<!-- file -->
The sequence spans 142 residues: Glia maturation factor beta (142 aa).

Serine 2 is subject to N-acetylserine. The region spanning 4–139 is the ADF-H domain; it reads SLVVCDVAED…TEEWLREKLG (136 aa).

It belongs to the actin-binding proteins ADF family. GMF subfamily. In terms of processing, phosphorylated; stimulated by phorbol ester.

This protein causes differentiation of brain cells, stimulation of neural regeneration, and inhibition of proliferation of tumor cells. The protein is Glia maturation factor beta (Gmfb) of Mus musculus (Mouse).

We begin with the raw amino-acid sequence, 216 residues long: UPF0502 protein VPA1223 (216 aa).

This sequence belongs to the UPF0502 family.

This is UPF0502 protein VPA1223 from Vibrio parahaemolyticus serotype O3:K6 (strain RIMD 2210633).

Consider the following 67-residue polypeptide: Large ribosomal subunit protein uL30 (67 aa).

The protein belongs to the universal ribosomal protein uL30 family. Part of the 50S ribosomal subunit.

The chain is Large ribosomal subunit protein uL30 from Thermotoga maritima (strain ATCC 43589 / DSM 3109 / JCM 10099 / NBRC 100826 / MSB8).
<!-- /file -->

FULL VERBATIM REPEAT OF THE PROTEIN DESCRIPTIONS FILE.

The sequence spans 142 residues: Glia maturation factor beta (142 aa).

Serine 2 is subject to N-acetylserine. The region spanning 4–139 is the ADF-H domain; it reads SLVVCDVAED…TEEWLREKLG (136 aa).

It belongs to the actin-binding proteins ADF family. GMF subfamily. In terms of processing, phosphorylated; stimulated by phorbol ester.

This protein causes differentiation of brain cells, stimulation of neural regeneration, and inhibition of proliferation of tumor cells. The protein is Glia maturation factor beta (Gmfb) of Mus musculus (Mouse).

We begin with the raw amino-acid sequence, 216 residues long: UPF0502 protein VPA1223 (216 aa).

This sequence belongs to the UPF0502 family.

This is UPF0502 protein VPA1223 from Vibrio parahaemolyticus serotype O3:K6 (strain RIMD 2210633).

Consider the following 67-residue polypeptide: Large ribosomal subunit protein uL30 (67 aa).

The protein belongs to the universal ribosomal protein uL30 family. Part of the 50S ribosomal subunit.

The chain is Large ribosomal subunit protein uL30 from Thermotoga maritima (strain ATCC 43589 / DSM 3109 / JCM 10099 / NBRC 100826 / MSB8).